Tell me about yourself?
I am 16 years old and have always lived in Islington, London which I love. Pre-Covid, I enjoyed meeting friends in town and exploring new areas – maybe going for a bubble tea in Chinatown or climbing Monument for amazing views. I am studying for my A levels and am hoping to go on to study medicine at university. I live with my mum, dad, and younger brother, but have a very large wider family with lots of aunts, uncles, cousins, and grandparents who I am very close to.
What are your interests and how do you like to spend your free time?
I love cars and plan on taking my driving test as soon as possible – I’m saving up for an Alfa 159 one day. I enjoy playing tennis regularly, as well as badminton, and love going for bike rides with my family to Victoria Park or even the Olympic Stadium – we bought mum a bike for her birthday after her heart surgery but haven’t managed to get her out as much as we would like! At school I founded the science club and run the economics club and in free periods I help in the library and run the school shop.
Describe your family – How has thalassaemia played a part in your life?
My mum is the one in my family that has thalassaemia – she has thalassaemia intermedia. From a very young age, I remember accompanying her to her many hospital appointments at the old Rosenheim building at UCH and got to know a lot of the staff and nurses there. She’s spent a lot of time in hospital over the years, but she has always tried to make sure that it doesn’t affect what we’ve been able to do as a family, and she has always tried to ensure that her diagnosis hasn’t impacted us. I remember her getting very upset the one time she had to miss one of my primary school plays due to a hospital appointment mainly because I was upset, but she has always made a real effort to do everything that “normal” families do and to be there for me, baking cakes for cake sales, helping out at the summer fair and sports days, and having my friends over. Sure, we might not be able to go on super long bike rides or go trekking in the Amazon, but I’ve never felt that I’ve missed out on doing things.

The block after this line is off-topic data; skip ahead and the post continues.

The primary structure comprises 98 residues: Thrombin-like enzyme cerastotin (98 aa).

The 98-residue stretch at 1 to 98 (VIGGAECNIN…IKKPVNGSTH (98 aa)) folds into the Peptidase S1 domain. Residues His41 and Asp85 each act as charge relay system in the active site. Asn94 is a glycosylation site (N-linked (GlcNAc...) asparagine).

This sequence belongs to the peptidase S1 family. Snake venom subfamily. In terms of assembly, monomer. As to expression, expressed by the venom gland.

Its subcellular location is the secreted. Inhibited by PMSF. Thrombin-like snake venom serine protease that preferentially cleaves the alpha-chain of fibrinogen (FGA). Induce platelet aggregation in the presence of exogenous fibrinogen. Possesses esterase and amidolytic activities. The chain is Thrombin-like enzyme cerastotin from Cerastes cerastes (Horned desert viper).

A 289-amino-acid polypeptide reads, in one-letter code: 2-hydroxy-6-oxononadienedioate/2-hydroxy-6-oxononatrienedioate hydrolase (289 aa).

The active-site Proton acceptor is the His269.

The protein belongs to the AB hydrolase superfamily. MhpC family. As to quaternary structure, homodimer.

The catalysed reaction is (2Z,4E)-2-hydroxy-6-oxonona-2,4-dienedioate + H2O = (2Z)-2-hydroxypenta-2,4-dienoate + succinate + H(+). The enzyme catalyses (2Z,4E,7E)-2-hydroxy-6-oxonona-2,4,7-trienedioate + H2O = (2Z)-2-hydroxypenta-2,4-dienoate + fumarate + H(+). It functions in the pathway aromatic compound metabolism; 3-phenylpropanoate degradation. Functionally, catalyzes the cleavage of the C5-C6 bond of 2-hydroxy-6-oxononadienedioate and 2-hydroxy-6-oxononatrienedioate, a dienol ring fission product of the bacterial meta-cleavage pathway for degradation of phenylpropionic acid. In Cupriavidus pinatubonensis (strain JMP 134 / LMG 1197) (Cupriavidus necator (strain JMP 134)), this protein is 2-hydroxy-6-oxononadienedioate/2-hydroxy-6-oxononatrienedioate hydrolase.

When did you first become aware of thalassaemia?
Although mum always took us to her hospital appointments and told us what was going on as much as possible, so that we wouldn’t be scared of hospitals, I didn’t really know that she had thalassaemia until about year 5 at school (age 10 or so).
Has thalassaemia impacted your life in any way?
I’d say that until recently, we’ve lived a “normal” life. The trip to the hospital every few weeks was the only real difference, and I remember going on the tube a lot to get there when I was very young. Obviously visiting mum in hospital so much over the years has also been strange, especially once I was doing biology at school and could really appreciate what was going on, but we always got through those tough times with the help and support of family and friends. However, Covid has meant that mum has had to shield and as a family we’ve had to take extra precautions to make sure mum was safe. This has been a big change over the last year and a half, especially compared to other people who haven’t had to be so careful or to shield. I haven’t been able to go out and see friends so much and we’ve been really careful at home, disinfecting and washing hands a lot, especially when we get back from school.
Anything else you might want to say that hasn’t been covered?
I really appreciate the NHS and all that it has done for my mum and our family. There have been a number of close calls and I’m so grateful that because of the doctors and nurses who work so hard around the clock, mum’s still here to keep me on my toes! Watching the doctors and nurses over the years has certainly had an influence on my career choice.
At the haematology department at UCLH (Macmillan Cancer Centre 4th floor), there is a photographic story of my mum and her treatment. The photographer, Tom Smith, came to our house and took pictures in the park of us all, and became a good friend. So, our whole family is famous!